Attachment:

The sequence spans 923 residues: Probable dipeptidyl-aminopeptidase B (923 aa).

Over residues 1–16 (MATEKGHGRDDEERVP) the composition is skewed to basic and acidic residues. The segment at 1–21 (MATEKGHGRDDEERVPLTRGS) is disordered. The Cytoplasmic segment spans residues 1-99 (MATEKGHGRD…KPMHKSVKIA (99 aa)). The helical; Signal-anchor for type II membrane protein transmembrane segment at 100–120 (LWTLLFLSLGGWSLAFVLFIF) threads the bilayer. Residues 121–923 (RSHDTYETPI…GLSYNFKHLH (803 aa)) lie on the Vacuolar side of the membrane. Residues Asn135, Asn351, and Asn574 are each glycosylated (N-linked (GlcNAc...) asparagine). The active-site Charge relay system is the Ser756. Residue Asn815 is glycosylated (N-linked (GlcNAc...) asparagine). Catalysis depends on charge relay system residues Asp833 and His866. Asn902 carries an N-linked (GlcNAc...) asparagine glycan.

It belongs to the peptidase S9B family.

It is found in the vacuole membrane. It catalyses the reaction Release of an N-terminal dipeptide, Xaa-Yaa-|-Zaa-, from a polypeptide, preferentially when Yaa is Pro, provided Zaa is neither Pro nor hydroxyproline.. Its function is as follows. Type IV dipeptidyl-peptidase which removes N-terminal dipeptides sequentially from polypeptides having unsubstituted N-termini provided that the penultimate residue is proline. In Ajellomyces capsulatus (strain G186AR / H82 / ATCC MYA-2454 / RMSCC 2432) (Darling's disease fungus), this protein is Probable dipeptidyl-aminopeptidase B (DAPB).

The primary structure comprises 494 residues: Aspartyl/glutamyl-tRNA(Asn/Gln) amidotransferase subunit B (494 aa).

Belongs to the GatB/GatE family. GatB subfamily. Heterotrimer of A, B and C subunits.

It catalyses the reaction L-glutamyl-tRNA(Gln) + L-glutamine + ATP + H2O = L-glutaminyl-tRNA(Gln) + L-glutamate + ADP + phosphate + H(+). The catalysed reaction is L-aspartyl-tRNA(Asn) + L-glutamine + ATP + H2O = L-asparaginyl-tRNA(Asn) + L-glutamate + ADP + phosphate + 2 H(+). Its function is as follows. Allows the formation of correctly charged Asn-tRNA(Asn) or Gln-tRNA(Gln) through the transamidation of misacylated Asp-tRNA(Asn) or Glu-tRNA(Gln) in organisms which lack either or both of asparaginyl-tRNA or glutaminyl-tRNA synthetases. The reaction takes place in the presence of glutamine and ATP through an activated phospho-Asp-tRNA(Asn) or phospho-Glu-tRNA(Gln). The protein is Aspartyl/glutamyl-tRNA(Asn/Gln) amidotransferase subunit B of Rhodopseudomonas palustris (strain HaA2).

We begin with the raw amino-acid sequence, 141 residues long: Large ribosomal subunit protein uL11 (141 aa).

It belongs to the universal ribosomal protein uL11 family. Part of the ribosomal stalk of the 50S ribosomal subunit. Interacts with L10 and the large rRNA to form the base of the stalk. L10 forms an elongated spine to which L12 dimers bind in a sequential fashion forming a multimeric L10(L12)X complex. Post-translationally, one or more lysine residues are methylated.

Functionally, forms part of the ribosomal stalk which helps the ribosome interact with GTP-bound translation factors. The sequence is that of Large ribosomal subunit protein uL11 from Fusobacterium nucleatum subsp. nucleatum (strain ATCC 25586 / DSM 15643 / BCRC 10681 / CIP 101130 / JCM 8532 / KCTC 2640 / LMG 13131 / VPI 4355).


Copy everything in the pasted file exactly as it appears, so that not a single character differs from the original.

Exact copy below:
The sequence spans 923 residues: Probable dipeptidyl-aminopeptidase B (923 aa).

Over residues 1–16 (MATEKGHGRDDEERVP) the composition is skewed to basic and acidic residues. The segment at 1–21 (MATEKGHGRDDEERVPLTRGS) is disordered. The Cytoplasmic segment spans residues 1-99 (MATEKGHGRD…KPMHKSVKIA (99 aa)). The helical; Signal-anchor for type II membrane protein transmembrane segment at 100–120 (LWTLLFLSLGGWSLAFVLFIF) threads the bilayer. Residues 121–923 (RSHDTYETPI…GLSYNFKHLH (803 aa)) lie on the Vacuolar side of the membrane. Residues Asn135, Asn351, and Asn574 are each glycosylated (N-linked (GlcNAc...) asparagine). The active-site Charge relay system is the Ser756. Residue Asn815 is glycosylated (N-linked (GlcNAc...) asparagine). Catalysis depends on charge relay system residues Asp833 and His866. Asn902 carries an N-linked (GlcNAc...) asparagine glycan.

It belongs to the peptidase S9B family.

It is found in the vacuole membrane. It catalyses the reaction Release of an N-terminal dipeptide, Xaa-Yaa-|-Zaa-, from a polypeptide, preferentially when Yaa is Pro, provided Zaa is neither Pro nor hydroxyproline.. Its function is as follows. Type IV dipeptidyl-peptidase which removes N-terminal dipeptides sequentially from polypeptides having unsubstituted N-termini provided that the penultimate residue is proline. In Ajellomyces capsulatus (strain G186AR / H82 / ATCC MYA-2454 / RMSCC 2432) (Darling's disease fungus), this protein is Probable dipeptidyl-aminopeptidase B (DAPB).

The primary structure comprises 494 residues: Aspartyl/glutamyl-tRNA(Asn/Gln) amidotransferase subunit B (494 aa).

Belongs to the GatB/GatE family. GatB subfamily. Heterotrimer of A, B and C subunits.

It catalyses the reaction L-glutamyl-tRNA(Gln) + L-glutamine + ATP + H2O = L-glutaminyl-tRNA(Gln) + L-glutamate + ADP + phosphate + H(+). The catalysed reaction is L-aspartyl-tRNA(Asn) + L-glutamine + ATP + H2O = L-asparaginyl-tRNA(Asn) + L-glutamate + ADP + phosphate + 2 H(+). Its function is as follows. Allows the formation of correctly charged Asn-tRNA(Asn) or Gln-tRNA(Gln) through the transamidation of misacylated Asp-tRNA(Asn) or Glu-tRNA(Gln) in organisms which lack either or both of asparaginyl-tRNA or glutaminyl-tRNA synthetases. The reaction takes place in the presence of glutamine and ATP through an activated phospho-Asp-tRNA(Asn) or phospho-Glu-tRNA(Gln). The protein is Aspartyl/glutamyl-tRNA(Asn/Gln) amidotransferase subunit B of Rhodopseudomonas palustris (strain HaA2).

We begin with the raw amino-acid sequence, 141 residues long: Large ribosomal subunit protein uL11 (141 aa).

It belongs to the universal ribosomal protein uL11 family. Part of the ribosomal stalk of the 50S ribosomal subunit. Interacts with L10 and the large rRNA to form the base of the stalk. L10 forms an elongated spine to which L12 dimers bind in a sequential fashion forming a multimeric L10(L12)X complex. Post-translationally, one or more lysine residues are methylated.

Functionally, forms part of the ribosomal stalk which helps the ribosome interact with GTP-bound translation factors. The sequence is that of Large ribosomal subunit protein uL11 from Fusobacterium nucleatum subsp. nucleatum (strain ATCC 25586 / DSM 15643 / BCRC 10681 / CIP 101130 / JCM 8532 / KCTC 2640 / LMG 13131 / VPI 4355).